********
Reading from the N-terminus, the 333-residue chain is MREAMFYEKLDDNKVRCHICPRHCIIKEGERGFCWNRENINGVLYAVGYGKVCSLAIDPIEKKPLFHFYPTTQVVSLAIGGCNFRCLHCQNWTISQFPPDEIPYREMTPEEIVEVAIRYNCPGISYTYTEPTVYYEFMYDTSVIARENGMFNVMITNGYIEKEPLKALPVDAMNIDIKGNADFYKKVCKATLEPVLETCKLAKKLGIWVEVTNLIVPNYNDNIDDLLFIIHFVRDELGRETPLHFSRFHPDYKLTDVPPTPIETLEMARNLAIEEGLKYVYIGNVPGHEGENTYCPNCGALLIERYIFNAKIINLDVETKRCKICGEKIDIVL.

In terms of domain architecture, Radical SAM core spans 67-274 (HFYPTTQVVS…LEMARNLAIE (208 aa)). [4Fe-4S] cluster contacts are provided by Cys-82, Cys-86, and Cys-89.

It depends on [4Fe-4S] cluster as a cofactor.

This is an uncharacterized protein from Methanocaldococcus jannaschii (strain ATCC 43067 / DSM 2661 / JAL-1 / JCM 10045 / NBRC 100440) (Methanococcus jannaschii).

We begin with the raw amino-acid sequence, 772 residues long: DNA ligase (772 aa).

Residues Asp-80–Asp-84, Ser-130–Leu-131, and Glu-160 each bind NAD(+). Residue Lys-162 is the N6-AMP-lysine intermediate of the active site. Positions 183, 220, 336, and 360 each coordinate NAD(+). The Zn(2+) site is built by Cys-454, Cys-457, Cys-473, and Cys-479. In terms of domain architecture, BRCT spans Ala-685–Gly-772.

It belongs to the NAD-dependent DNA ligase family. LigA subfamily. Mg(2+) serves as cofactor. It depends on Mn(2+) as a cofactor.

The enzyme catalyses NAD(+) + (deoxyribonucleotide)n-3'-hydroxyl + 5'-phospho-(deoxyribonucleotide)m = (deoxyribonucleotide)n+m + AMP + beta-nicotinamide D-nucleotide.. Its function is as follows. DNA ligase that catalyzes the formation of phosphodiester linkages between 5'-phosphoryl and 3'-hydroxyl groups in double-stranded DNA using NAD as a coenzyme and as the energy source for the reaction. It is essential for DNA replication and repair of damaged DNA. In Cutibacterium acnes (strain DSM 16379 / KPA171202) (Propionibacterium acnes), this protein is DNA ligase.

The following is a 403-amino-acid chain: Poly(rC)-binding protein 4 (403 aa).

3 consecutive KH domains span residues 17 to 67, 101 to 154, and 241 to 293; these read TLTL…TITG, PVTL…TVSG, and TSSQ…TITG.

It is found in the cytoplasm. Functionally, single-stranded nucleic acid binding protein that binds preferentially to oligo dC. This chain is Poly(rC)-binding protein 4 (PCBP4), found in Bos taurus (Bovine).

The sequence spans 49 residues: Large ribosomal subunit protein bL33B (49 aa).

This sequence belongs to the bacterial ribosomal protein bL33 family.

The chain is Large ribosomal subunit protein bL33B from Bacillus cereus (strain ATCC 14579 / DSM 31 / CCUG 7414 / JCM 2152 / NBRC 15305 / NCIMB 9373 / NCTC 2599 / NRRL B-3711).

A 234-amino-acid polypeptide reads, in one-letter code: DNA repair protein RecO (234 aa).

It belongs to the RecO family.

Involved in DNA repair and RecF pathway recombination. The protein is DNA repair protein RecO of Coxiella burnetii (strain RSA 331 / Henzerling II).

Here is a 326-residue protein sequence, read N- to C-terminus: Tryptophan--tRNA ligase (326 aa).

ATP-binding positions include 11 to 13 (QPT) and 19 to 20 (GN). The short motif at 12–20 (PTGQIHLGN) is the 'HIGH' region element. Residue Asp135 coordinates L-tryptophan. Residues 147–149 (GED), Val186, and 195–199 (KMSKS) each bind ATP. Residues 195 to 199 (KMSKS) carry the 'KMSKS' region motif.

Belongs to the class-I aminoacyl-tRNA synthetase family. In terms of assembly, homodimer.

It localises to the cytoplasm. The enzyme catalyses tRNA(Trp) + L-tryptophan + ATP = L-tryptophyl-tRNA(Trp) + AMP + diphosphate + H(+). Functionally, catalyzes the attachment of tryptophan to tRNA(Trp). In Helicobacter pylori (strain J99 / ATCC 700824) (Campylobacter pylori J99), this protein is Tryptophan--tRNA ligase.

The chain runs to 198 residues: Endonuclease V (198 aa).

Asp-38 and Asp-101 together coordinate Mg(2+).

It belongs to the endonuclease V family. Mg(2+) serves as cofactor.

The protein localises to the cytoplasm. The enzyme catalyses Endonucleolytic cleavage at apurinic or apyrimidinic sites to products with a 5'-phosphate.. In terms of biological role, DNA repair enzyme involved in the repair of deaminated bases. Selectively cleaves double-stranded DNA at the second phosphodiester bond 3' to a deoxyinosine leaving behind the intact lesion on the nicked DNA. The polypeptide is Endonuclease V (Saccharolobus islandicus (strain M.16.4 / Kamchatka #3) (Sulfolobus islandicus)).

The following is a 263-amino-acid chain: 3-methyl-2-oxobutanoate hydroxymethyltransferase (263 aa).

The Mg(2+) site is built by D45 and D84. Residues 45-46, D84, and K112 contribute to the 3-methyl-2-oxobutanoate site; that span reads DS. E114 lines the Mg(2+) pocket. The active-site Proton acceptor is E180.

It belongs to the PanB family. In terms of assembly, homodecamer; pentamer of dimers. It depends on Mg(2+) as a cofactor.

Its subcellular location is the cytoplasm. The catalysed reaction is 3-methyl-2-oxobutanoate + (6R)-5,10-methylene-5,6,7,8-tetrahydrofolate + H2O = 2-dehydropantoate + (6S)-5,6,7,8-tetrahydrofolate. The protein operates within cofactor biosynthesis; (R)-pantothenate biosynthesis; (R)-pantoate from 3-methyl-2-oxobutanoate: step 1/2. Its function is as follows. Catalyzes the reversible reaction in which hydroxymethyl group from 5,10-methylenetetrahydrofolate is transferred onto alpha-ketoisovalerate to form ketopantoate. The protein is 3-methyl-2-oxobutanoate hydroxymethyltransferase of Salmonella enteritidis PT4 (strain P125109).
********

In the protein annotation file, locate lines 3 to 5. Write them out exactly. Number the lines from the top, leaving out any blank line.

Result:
It depends on [4Fe-4S] cluster as a cofactor.

This is an uncharacterized protein from Methanocaldococcus jannaschii (strain ATCC 43067 / DSM 2661 / JAL-1 / JCM 10045 / NBRC 100440) (Methanococcus jannaschii).

We begin with the raw amino-acid sequence, 772 residues long: DNA ligase (772 aa).